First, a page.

Chapter 2 What Is the Nature of the IMF’s Mandate to Cover Trade Policy?
- International Monetary Fund. Independent Evaluation Office
- Published Date:
- October 2009
5. The IMF’s mandate on trade policy issues is broad, but not precise.2 The root of the mandate lies in Article I(ii) which specifies that a purpose of the IMF is
…to facilitate the expansion and balanced growth of international trade, and to contribute thereby to the promotion and maintenance of high levels of employment and real income and to the development of the productive resources of all members as primary objectives of economic policy.
The generality of this statement has opened the door to controversy.
6. Within the IMF, a fairly broad interpretation of the purpose and responsibility of the IMF vis-à-vis international trade policy has evolved. Joseph Gold (Legal Counsel during 1946–79) held that, while the IMF has no regulatory authority over trade practices, its “soft” responsibility encompasses policies that encourage or ease the expansion of international trade. In surveillance, the IMF sees this responsibility as requiring attention to trade policies in both a passive mode (considering restrictive trade policies as an indication of the inappropriateness of a country’s exchange rate and a vulnerability to macroeconomic shocks) and an active mode (advising on trade policies that promote growth and stability). In lending, the IMF has interpreted the call in Article I(v) to “correct maladjustments in…balance of payments without resorting to measures destructive of national or international prosperity” as justifying conditionality on trade reform as well as a continuous performance criterion prohibiting new import restrictions for balance of payments purposes.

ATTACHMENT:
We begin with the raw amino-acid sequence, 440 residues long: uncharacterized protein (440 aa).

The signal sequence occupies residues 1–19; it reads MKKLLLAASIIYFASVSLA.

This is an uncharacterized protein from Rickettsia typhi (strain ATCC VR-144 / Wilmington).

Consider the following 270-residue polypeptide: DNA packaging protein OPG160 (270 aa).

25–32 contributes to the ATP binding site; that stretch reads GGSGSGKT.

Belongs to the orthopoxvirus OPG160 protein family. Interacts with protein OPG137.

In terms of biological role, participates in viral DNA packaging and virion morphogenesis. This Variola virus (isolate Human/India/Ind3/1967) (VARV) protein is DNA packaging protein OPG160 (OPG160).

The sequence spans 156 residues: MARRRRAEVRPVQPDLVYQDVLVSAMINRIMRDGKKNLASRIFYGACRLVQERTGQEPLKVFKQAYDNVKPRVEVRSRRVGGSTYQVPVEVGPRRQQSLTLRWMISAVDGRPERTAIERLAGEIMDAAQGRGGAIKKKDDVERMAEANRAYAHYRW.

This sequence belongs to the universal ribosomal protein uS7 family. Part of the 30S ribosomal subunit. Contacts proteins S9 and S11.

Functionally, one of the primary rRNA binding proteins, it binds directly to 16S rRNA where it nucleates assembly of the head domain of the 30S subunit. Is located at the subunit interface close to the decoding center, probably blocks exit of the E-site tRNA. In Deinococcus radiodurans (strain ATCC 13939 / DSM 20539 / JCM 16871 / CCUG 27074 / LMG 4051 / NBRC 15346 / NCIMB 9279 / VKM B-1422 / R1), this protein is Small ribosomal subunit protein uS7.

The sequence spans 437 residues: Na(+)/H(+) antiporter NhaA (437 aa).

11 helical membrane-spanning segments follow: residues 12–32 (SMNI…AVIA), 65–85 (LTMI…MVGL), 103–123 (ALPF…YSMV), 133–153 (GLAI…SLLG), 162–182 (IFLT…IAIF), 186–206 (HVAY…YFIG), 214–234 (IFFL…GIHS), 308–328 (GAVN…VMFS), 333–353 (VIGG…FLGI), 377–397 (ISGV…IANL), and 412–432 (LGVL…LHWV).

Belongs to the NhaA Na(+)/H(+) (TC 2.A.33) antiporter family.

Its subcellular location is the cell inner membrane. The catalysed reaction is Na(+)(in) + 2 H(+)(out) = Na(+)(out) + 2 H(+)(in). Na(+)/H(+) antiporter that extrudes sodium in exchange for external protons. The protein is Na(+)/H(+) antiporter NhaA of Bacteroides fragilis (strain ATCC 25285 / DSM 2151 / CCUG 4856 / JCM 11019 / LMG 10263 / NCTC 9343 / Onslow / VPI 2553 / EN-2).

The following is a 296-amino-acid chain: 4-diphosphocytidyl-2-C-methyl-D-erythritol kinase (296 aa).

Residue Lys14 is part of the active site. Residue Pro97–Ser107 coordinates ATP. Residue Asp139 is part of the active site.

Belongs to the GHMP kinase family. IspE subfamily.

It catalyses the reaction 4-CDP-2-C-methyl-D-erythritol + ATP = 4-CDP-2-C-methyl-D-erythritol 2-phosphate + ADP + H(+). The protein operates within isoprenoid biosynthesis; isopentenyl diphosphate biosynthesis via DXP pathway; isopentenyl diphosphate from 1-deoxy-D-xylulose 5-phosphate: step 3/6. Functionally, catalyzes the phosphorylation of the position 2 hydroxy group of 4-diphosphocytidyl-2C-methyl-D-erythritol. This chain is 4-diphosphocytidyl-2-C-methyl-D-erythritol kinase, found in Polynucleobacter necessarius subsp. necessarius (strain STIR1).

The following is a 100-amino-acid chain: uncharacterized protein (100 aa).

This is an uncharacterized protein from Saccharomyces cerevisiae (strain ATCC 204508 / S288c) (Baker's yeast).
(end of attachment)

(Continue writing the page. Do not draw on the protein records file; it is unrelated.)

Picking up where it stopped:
7. Some critics see this interpretation of the Articles as too broad. They contrast the IMF’s concrete purposes to promote exchange rate stability, oversee the multilateral payments system, and provide temporary balance of payments support with the vague reference to promoting international prosperity. They tend to see a role for the IMF in advising or agreeing on conditionality on trade policies only where immediate balance of payments issues are at stake. They reject the notion that the general language in the Articles gives the IMF free rein to involve itself in, and especially establish conditionality on, policies as far afield from the IMF’s core expertise as trade policy.
8. With due respect for this debate, the evaluation focuses on the IMF’s record of involvement in trade policy, not the legal legitimacy of its involvement. In the IEO’s view, the sections of the Articles that are interpreted as giving the IMF responsibilities on trade policies to fulfill its purpose of facilitating international trade do not provide precise direction. But, they are general enough to underpin a wide spectrum of engagement.